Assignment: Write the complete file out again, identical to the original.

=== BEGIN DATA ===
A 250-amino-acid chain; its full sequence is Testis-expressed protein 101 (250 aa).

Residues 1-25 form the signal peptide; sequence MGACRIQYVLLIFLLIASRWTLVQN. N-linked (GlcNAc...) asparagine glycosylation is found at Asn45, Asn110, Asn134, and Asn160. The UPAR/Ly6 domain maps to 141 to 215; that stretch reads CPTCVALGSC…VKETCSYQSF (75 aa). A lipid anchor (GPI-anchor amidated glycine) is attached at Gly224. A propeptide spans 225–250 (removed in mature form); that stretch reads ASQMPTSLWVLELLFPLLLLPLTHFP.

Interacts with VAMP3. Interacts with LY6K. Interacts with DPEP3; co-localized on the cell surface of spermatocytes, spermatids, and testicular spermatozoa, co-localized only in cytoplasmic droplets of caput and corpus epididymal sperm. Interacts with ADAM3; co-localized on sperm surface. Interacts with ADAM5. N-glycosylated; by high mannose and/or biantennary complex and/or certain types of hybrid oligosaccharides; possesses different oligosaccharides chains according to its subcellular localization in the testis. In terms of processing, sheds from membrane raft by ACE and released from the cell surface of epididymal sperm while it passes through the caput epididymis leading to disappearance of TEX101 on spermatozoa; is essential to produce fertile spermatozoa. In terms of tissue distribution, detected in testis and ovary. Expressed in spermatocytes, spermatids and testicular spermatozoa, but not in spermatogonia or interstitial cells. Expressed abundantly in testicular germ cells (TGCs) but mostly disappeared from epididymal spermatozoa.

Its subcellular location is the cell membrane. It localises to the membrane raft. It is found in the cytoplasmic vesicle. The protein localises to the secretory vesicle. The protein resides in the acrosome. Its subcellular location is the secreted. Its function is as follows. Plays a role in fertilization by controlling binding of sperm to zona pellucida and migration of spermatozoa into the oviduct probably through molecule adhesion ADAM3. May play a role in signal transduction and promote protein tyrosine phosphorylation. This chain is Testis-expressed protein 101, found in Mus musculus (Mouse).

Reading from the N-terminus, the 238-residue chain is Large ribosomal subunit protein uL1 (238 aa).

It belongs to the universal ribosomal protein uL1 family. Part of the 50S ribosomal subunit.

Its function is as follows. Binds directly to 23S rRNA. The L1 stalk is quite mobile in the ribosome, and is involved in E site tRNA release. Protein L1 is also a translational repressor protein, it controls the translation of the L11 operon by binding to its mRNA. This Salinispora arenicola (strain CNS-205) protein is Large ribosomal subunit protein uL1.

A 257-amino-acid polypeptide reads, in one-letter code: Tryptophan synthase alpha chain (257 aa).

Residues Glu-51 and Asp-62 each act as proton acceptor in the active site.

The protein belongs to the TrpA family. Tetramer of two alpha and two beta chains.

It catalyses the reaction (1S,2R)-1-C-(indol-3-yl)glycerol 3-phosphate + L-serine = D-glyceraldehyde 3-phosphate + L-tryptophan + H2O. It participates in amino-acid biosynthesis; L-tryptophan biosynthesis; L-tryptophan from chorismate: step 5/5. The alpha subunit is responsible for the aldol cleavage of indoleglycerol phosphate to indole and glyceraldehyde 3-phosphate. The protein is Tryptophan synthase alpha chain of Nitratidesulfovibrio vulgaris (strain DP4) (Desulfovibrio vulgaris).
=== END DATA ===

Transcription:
A 250-amino-acid chain; its full sequence is Testis-expressed protein 101 (250 aa).

Residues 1-25 form the signal peptide; sequence MGACRIQYVLLIFLLIASRWTLVQN. N-linked (GlcNAc...) asparagine glycosylation is found at Asn45, Asn110, Asn134, and Asn160. The UPAR/Ly6 domain maps to 141 to 215; that stretch reads CPTCVALGSC…VKETCSYQSF (75 aa). A lipid anchor (GPI-anchor amidated glycine) is attached at Gly224. A propeptide spans 225–250 (removed in mature form); that stretch reads ASQMPTSLWVLELLFPLLLLPLTHFP.

Interacts with VAMP3. Interacts with LY6K. Interacts with DPEP3; co-localized on the cell surface of spermatocytes, spermatids, and testicular spermatozoa, co-localized only in cytoplasmic droplets of caput and corpus epididymal sperm. Interacts with ADAM3; co-localized on sperm surface. Interacts with ADAM5. N-glycosylated; by high mannose and/or biantennary complex and/or certain types of hybrid oligosaccharides; possesses different oligosaccharides chains according to its subcellular localization in the testis. In terms of processing, sheds from membrane raft by ACE and released from the cell surface of epididymal sperm while it passes through the caput epididymis leading to disappearance of TEX101 on spermatozoa; is essential to produce fertile spermatozoa. In terms of tissue distribution, detected in testis and ovary. Expressed in spermatocytes, spermatids and testicular spermatozoa, but not in spermatogonia or interstitial cells. Expressed abundantly in testicular germ cells (TGCs) but mostly disappeared from epididymal spermatozoa.

Its subcellular location is the cell membrane. It localises to the membrane raft. It is found in the cytoplasmic vesicle. The protein localises to the secretory vesicle. The protein resides in the acrosome. Its subcellular location is the secreted. Its function is as follows. Plays a role in fertilization by controlling binding of sperm to zona pellucida and migration of spermatozoa into the oviduct probably through molecule adhesion ADAM3. May play a role in signal transduction and promote protein tyrosine phosphorylation. This chain is Testis-expressed protein 101, found in Mus musculus (Mouse).

Reading from the N-terminus, the 238-residue chain is Large ribosomal subunit protein uL1 (238 aa).

It belongs to the universal ribosomal protein uL1 family. Part of the 50S ribosomal subunit.

Its function is as follows. Binds directly to 23S rRNA. The L1 stalk is quite mobile in the ribosome, and is involved in E site tRNA release. Protein L1 is also a translational repressor protein, it controls the translation of the L11 operon by binding to its mRNA. This Salinispora arenicola (strain CNS-205) protein is Large ribosomal subunit protein uL1.

A 257-amino-acid polypeptide reads, in one-letter code: Tryptophan synthase alpha chain (257 aa).

Residues Glu-51 and Asp-62 each act as proton acceptor in the active site.

The protein belongs to the TrpA family. Tetramer of two alpha and two beta chains.

It catalyses the reaction (1S,2R)-1-C-(indol-3-yl)glycerol 3-phosphate + L-serine = D-glyceraldehyde 3-phosphate + L-tryptophan + H2O. It participates in amino-acid biosynthesis; L-tryptophan biosynthesis; L-tryptophan from chorismate: step 5/5. The alpha subunit is responsible for the aldol cleavage of indoleglycerol phosphate to indole and glyceraldehyde 3-phosphate. The protein is Tryptophan synthase alpha chain of Nitratidesulfovibrio vulgaris (strain DP4) (Desulfovibrio vulgaris).